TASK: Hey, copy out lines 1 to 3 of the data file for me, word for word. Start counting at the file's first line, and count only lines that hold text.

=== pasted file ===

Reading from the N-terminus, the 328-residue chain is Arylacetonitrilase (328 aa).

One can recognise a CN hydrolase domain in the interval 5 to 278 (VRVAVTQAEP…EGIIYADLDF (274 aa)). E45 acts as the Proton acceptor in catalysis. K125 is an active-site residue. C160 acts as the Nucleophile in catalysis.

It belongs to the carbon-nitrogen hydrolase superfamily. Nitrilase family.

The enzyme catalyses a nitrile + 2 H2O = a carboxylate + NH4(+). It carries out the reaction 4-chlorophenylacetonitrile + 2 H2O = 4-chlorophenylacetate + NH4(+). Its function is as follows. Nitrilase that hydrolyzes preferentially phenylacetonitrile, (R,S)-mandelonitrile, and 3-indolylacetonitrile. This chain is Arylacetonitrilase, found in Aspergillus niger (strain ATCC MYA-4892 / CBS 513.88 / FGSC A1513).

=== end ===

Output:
Reading from the N-terminus, the 328-residue chain is Arylacetonitrilase (328 aa).

One can recognise a CN hydrolase domain in the interval 5 to 278 (VRVAVTQAEP…EGIIYADLDF (274 aa)). E45 acts as the Proton acceptor in catalysis. K125 is an active-site residue. C160 acts as the Nucleophile in catalysis.

It belongs to the carbon-nitrogen hydrolase superfamily. Nitrilase family.